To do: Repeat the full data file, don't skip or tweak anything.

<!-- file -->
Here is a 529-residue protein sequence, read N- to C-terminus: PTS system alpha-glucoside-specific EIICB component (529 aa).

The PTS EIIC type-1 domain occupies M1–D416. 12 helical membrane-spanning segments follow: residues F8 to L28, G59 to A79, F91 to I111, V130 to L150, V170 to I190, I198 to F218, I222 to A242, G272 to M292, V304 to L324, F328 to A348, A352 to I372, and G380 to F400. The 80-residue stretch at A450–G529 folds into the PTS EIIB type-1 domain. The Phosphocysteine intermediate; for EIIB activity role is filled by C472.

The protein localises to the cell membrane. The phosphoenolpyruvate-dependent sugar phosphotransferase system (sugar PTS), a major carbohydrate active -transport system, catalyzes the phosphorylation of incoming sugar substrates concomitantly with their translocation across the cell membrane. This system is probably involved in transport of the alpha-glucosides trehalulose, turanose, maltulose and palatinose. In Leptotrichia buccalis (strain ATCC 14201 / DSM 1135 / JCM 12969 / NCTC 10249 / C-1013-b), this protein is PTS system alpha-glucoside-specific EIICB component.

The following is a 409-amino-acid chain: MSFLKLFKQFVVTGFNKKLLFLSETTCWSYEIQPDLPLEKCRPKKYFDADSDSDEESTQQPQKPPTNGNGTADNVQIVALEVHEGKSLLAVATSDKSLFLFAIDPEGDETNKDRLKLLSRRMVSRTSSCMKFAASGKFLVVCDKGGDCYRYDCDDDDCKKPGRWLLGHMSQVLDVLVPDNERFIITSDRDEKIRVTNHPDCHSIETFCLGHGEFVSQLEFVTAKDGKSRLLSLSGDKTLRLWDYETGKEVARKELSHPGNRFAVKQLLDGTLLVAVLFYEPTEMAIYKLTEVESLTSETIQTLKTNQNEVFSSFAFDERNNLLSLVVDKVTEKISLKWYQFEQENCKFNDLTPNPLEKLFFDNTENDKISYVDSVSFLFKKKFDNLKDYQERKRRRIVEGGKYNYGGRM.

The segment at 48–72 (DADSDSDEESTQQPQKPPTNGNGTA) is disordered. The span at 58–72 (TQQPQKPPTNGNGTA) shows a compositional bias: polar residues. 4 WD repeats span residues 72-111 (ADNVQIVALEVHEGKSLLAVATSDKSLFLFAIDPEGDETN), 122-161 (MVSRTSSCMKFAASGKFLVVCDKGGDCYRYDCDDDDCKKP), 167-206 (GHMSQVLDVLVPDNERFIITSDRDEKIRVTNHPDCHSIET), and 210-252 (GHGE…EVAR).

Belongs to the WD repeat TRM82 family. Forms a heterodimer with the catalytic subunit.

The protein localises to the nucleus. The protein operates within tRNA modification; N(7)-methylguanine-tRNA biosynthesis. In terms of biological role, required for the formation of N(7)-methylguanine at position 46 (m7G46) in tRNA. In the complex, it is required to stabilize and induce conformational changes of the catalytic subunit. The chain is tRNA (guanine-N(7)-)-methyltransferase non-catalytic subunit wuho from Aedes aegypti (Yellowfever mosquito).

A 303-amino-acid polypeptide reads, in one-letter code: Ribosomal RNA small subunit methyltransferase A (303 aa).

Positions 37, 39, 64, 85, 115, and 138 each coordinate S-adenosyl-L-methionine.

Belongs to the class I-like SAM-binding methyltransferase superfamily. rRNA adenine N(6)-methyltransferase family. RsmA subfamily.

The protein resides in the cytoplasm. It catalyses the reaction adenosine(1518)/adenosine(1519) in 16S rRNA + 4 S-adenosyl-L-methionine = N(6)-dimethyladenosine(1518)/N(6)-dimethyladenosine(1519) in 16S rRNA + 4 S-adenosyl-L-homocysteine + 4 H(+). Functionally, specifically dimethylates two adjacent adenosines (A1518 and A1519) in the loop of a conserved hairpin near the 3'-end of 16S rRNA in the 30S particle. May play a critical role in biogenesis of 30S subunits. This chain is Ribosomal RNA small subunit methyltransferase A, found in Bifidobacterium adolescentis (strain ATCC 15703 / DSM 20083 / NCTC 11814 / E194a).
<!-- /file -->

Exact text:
Here is a 529-residue protein sequence, read N- to C-terminus: PTS system alpha-glucoside-specific EIICB component (529 aa).

The PTS EIIC type-1 domain occupies M1–D416. 12 helical membrane-spanning segments follow: residues F8 to L28, G59 to A79, F91 to I111, V130 to L150, V170 to I190, I198 to F218, I222 to A242, G272 to M292, V304 to L324, F328 to A348, A352 to I372, and G380 to F400. The 80-residue stretch at A450–G529 folds into the PTS EIIB type-1 domain. The Phosphocysteine intermediate; for EIIB activity role is filled by C472.

The protein localises to the cell membrane. The phosphoenolpyruvate-dependent sugar phosphotransferase system (sugar PTS), a major carbohydrate active -transport system, catalyzes the phosphorylation of incoming sugar substrates concomitantly with their translocation across the cell membrane. This system is probably involved in transport of the alpha-glucosides trehalulose, turanose, maltulose and palatinose. In Leptotrichia buccalis (strain ATCC 14201 / DSM 1135 / JCM 12969 / NCTC 10249 / C-1013-b), this protein is PTS system alpha-glucoside-specific EIICB component.

The following is a 409-amino-acid chain: MSFLKLFKQFVVTGFNKKLLFLSETTCWSYEIQPDLPLEKCRPKKYFDADSDSDEESTQQPQKPPTNGNGTADNVQIVALEVHEGKSLLAVATSDKSLFLFAIDPEGDETNKDRLKLLSRRMVSRTSSCMKFAASGKFLVVCDKGGDCYRYDCDDDDCKKPGRWLLGHMSQVLDVLVPDNERFIITSDRDEKIRVTNHPDCHSIETFCLGHGEFVSQLEFVTAKDGKSRLLSLSGDKTLRLWDYETGKEVARKELSHPGNRFAVKQLLDGTLLVAVLFYEPTEMAIYKLTEVESLTSETIQTLKTNQNEVFSSFAFDERNNLLSLVVDKVTEKISLKWYQFEQENCKFNDLTPNPLEKLFFDNTENDKISYVDSVSFLFKKKFDNLKDYQERKRRRIVEGGKYNYGGRM.

The segment at 48–72 (DADSDSDEESTQQPQKPPTNGNGTA) is disordered. The span at 58–72 (TQQPQKPPTNGNGTA) shows a compositional bias: polar residues. 4 WD repeats span residues 72-111 (ADNVQIVALEVHEGKSLLAVATSDKSLFLFAIDPEGDETN), 122-161 (MVSRTSSCMKFAASGKFLVVCDKGGDCYRYDCDDDDCKKP), 167-206 (GHMSQVLDVLVPDNERFIITSDRDEKIRVTNHPDCHSIET), and 210-252 (GHGE…EVAR).

Belongs to the WD repeat TRM82 family. Forms a heterodimer with the catalytic subunit.

The protein localises to the nucleus. The protein operates within tRNA modification; N(7)-methylguanine-tRNA biosynthesis. In terms of biological role, required for the formation of N(7)-methylguanine at position 46 (m7G46) in tRNA. In the complex, it is required to stabilize and induce conformational changes of the catalytic subunit. The chain is tRNA (guanine-N(7)-)-methyltransferase non-catalytic subunit wuho from Aedes aegypti (Yellowfever mosquito).

A 303-amino-acid polypeptide reads, in one-letter code: Ribosomal RNA small subunit methyltransferase A (303 aa).

Positions 37, 39, 64, 85, 115, and 138 each coordinate S-adenosyl-L-methionine.

Belongs to the class I-like SAM-binding methyltransferase superfamily. rRNA adenine N(6)-methyltransferase family. RsmA subfamily.

The protein resides in the cytoplasm. It catalyses the reaction adenosine(1518)/adenosine(1519) in 16S rRNA + 4 S-adenosyl-L-methionine = N(6)-dimethyladenosine(1518)/N(6)-dimethyladenosine(1519) in 16S rRNA + 4 S-adenosyl-L-homocysteine + 4 H(+). Functionally, specifically dimethylates two adjacent adenosines (A1518 and A1519) in the loop of a conserved hairpin near the 3'-end of 16S rRNA in the 30S particle. May play a critical role in biogenesis of 30S subunits. This chain is Ribosomal RNA small subunit methyltransferase A, found in Bifidobacterium adolescentis (strain ATCC 15703 / DSM 20083 / NCTC 11814 / E194a).